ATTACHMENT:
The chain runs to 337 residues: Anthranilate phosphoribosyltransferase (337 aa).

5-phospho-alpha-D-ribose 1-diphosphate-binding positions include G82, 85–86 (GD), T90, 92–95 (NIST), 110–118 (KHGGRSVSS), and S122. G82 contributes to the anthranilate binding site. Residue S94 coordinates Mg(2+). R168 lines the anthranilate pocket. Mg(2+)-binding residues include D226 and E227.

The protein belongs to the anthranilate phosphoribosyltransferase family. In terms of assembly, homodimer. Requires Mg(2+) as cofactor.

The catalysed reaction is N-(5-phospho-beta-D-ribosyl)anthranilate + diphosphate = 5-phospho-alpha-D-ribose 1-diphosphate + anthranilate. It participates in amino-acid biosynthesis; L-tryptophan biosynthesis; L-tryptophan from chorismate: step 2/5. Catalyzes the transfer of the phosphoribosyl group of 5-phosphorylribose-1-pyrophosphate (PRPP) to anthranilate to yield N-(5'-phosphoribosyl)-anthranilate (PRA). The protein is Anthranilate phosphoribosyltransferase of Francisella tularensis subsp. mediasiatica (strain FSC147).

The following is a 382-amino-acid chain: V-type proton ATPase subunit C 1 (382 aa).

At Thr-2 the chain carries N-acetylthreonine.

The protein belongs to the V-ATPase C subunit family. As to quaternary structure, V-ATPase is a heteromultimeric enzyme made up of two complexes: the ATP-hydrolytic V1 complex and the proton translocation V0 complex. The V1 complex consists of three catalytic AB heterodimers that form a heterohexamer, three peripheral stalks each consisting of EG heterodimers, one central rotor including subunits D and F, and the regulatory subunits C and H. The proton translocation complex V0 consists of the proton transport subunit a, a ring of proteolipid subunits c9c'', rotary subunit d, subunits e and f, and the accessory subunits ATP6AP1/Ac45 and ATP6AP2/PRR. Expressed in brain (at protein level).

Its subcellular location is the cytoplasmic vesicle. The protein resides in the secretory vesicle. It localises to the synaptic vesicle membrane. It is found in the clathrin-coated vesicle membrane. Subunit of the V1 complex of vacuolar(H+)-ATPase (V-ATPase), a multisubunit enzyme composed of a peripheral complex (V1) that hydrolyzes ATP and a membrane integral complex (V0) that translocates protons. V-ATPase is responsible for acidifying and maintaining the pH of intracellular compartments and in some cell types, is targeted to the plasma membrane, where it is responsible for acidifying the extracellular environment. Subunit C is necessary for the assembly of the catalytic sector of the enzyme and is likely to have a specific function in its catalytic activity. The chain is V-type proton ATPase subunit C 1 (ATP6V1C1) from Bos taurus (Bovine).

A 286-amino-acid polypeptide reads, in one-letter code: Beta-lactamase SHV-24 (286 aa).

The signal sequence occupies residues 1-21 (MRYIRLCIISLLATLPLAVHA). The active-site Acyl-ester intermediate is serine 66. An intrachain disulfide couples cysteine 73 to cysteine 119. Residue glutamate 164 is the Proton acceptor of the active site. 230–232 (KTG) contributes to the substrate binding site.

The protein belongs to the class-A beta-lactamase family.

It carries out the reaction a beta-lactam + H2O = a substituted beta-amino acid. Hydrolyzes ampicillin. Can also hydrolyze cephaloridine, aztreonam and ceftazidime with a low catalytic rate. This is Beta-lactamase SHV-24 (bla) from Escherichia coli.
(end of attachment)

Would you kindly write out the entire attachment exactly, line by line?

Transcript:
The chain runs to 337 residues: Anthranilate phosphoribosyltransferase (337 aa).

5-phospho-alpha-D-ribose 1-diphosphate-binding positions include G82, 85–86 (GD), T90, 92–95 (NIST), 110–118 (KHGGRSVSS), and S122. G82 contributes to the anthranilate binding site. Residue S94 coordinates Mg(2+). R168 lines the anthranilate pocket. Mg(2+)-binding residues include D226 and E227.

The protein belongs to the anthranilate phosphoribosyltransferase family. In terms of assembly, homodimer. Requires Mg(2+) as cofactor.

The catalysed reaction is N-(5-phospho-beta-D-ribosyl)anthranilate + diphosphate = 5-phospho-alpha-D-ribose 1-diphosphate + anthranilate. It participates in amino-acid biosynthesis; L-tryptophan biosynthesis; L-tryptophan from chorismate: step 2/5. Catalyzes the transfer of the phosphoribosyl group of 5-phosphorylribose-1-pyrophosphate (PRPP) to anthranilate to yield N-(5'-phosphoribosyl)-anthranilate (PRA). The protein is Anthranilate phosphoribosyltransferase of Francisella tularensis subsp. mediasiatica (strain FSC147).

The following is a 382-amino-acid chain: V-type proton ATPase subunit C 1 (382 aa).

At Thr-2 the chain carries N-acetylthreonine.

The protein belongs to the V-ATPase C subunit family. As to quaternary structure, V-ATPase is a heteromultimeric enzyme made up of two complexes: the ATP-hydrolytic V1 complex and the proton translocation V0 complex. The V1 complex consists of three catalytic AB heterodimers that form a heterohexamer, three peripheral stalks each consisting of EG heterodimers, one central rotor including subunits D and F, and the regulatory subunits C and H. The proton translocation complex V0 consists of the proton transport subunit a, a ring of proteolipid subunits c9c'', rotary subunit d, subunits e and f, and the accessory subunits ATP6AP1/Ac45 and ATP6AP2/PRR. Expressed in brain (at protein level).

Its subcellular location is the cytoplasmic vesicle. The protein resides in the secretory vesicle. It localises to the synaptic vesicle membrane. It is found in the clathrin-coated vesicle membrane. Subunit of the V1 complex of vacuolar(H+)-ATPase (V-ATPase), a multisubunit enzyme composed of a peripheral complex (V1) that hydrolyzes ATP and a membrane integral complex (V0) that translocates protons. V-ATPase is responsible for acidifying and maintaining the pH of intracellular compartments and in some cell types, is targeted to the plasma membrane, where it is responsible for acidifying the extracellular environment. Subunit C is necessary for the assembly of the catalytic sector of the enzyme and is likely to have a specific function in its catalytic activity. The chain is V-type proton ATPase subunit C 1 (ATP6V1C1) from Bos taurus (Bovine).

A 286-amino-acid polypeptide reads, in one-letter code: Beta-lactamase SHV-24 (286 aa).

The signal sequence occupies residues 1-21 (MRYIRLCIISLLATLPLAVHA). The active-site Acyl-ester intermediate is serine 66. An intrachain disulfide couples cysteine 73 to cysteine 119. Residue glutamate 164 is the Proton acceptor of the active site. 230–232 (KTG) contributes to the substrate binding site.

The protein belongs to the class-A beta-lactamase family.

It carries out the reaction a beta-lactam + H2O = a substituted beta-amino acid. Hydrolyzes ampicillin. Can also hydrolyze cephaloridine, aztreonam and ceftazidime with a low catalytic rate. This is Beta-lactamase SHV-24 (bla) from Escherichia coli.